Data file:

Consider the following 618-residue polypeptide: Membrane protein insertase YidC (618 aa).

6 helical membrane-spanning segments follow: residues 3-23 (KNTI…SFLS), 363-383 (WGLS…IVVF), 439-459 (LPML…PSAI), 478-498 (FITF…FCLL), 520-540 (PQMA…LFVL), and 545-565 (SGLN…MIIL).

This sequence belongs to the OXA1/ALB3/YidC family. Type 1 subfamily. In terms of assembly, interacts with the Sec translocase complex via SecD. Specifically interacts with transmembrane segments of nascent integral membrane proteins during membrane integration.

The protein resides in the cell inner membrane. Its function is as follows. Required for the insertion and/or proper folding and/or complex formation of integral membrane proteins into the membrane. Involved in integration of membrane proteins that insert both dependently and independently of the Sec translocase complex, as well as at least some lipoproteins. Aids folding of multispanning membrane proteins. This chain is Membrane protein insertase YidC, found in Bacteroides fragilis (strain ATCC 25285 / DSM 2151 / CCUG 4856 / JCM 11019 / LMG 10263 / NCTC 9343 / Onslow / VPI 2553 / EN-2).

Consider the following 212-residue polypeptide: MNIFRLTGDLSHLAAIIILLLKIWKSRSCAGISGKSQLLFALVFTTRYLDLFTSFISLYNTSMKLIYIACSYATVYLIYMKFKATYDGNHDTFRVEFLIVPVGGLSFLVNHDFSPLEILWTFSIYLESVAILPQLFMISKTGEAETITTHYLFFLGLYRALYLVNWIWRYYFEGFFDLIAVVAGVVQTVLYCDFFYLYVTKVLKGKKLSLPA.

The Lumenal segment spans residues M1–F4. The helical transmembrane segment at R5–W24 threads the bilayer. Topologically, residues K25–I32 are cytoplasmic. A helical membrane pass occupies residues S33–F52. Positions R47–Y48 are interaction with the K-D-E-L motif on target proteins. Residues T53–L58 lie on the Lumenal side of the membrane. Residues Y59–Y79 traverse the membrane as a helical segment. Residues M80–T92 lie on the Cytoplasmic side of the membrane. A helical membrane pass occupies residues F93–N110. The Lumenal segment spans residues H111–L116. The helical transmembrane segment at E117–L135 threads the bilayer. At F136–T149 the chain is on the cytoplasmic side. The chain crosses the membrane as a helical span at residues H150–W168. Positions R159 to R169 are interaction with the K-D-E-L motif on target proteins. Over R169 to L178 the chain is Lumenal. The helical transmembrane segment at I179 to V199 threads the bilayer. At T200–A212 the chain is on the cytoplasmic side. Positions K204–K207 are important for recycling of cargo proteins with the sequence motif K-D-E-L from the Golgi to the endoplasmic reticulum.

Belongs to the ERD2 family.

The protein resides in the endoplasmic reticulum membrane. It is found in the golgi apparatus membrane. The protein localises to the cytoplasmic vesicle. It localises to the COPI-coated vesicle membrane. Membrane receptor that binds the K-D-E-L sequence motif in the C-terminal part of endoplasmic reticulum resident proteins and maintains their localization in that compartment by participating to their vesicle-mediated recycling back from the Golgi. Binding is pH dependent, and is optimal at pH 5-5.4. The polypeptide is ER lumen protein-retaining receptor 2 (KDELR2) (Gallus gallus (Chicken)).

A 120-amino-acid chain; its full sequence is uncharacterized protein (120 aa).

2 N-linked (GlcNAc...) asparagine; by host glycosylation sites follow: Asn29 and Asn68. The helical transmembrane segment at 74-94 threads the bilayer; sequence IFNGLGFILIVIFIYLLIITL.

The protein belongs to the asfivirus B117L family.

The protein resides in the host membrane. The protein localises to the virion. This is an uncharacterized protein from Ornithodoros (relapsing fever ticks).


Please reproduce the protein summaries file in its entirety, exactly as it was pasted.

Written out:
Consider the following 618-residue polypeptide: Membrane protein insertase YidC (618 aa).

6 helical membrane-spanning segments follow: residues 3-23 (KNTI…SFLS), 363-383 (WGLS…IVVF), 439-459 (LPML…PSAI), 478-498 (FITF…FCLL), 520-540 (PQMA…LFVL), and 545-565 (SGLN…MIIL).

This sequence belongs to the OXA1/ALB3/YidC family. Type 1 subfamily. In terms of assembly, interacts with the Sec translocase complex via SecD. Specifically interacts with transmembrane segments of nascent integral membrane proteins during membrane integration.

The protein resides in the cell inner membrane. Its function is as follows. Required for the insertion and/or proper folding and/or complex formation of integral membrane proteins into the membrane. Involved in integration of membrane proteins that insert both dependently and independently of the Sec translocase complex, as well as at least some lipoproteins. Aids folding of multispanning membrane proteins. This chain is Membrane protein insertase YidC, found in Bacteroides fragilis (strain ATCC 25285 / DSM 2151 / CCUG 4856 / JCM 11019 / LMG 10263 / NCTC 9343 / Onslow / VPI 2553 / EN-2).

Consider the following 212-residue polypeptide: MNIFRLTGDLSHLAAIIILLLKIWKSRSCAGISGKSQLLFALVFTTRYLDLFTSFISLYNTSMKLIYIACSYATVYLIYMKFKATYDGNHDTFRVEFLIVPVGGLSFLVNHDFSPLEILWTFSIYLESVAILPQLFMISKTGEAETITTHYLFFLGLYRALYLVNWIWRYYFEGFFDLIAVVAGVVQTVLYCDFFYLYVTKVLKGKKLSLPA.

The Lumenal segment spans residues M1–F4. The helical transmembrane segment at R5–W24 threads the bilayer. Topologically, residues K25–I32 are cytoplasmic. A helical membrane pass occupies residues S33–F52. Positions R47–Y48 are interaction with the K-D-E-L motif on target proteins. Residues T53–L58 lie on the Lumenal side of the membrane. Residues Y59–Y79 traverse the membrane as a helical segment. Residues M80–T92 lie on the Cytoplasmic side of the membrane. A helical membrane pass occupies residues F93–N110. The Lumenal segment spans residues H111–L116. The helical transmembrane segment at E117–L135 threads the bilayer. At F136–T149 the chain is on the cytoplasmic side. The chain crosses the membrane as a helical span at residues H150–W168. Positions R159 to R169 are interaction with the K-D-E-L motif on target proteins. Over R169 to L178 the chain is Lumenal. The helical transmembrane segment at I179 to V199 threads the bilayer. At T200–A212 the chain is on the cytoplasmic side. Positions K204–K207 are important for recycling of cargo proteins with the sequence motif K-D-E-L from the Golgi to the endoplasmic reticulum.

Belongs to the ERD2 family.

The protein resides in the endoplasmic reticulum membrane. It is found in the golgi apparatus membrane. The protein localises to the cytoplasmic vesicle. It localises to the COPI-coated vesicle membrane. Membrane receptor that binds the K-D-E-L sequence motif in the C-terminal part of endoplasmic reticulum resident proteins and maintains their localization in that compartment by participating to their vesicle-mediated recycling back from the Golgi. Binding is pH dependent, and is optimal at pH 5-5.4. The polypeptide is ER lumen protein-retaining receptor 2 (KDELR2) (Gallus gallus (Chicken)).

A 120-amino-acid chain; its full sequence is uncharacterized protein (120 aa).

2 N-linked (GlcNAc...) asparagine; by host glycosylation sites follow: Asn29 and Asn68. The helical transmembrane segment at 74-94 threads the bilayer; sequence IFNGLGFILIVIFIYLLIITL.

The protein belongs to the asfivirus B117L family.

The protein resides in the host membrane. The protein localises to the virion. This is an uncharacterized protein from Ornithodoros (relapsing fever ticks).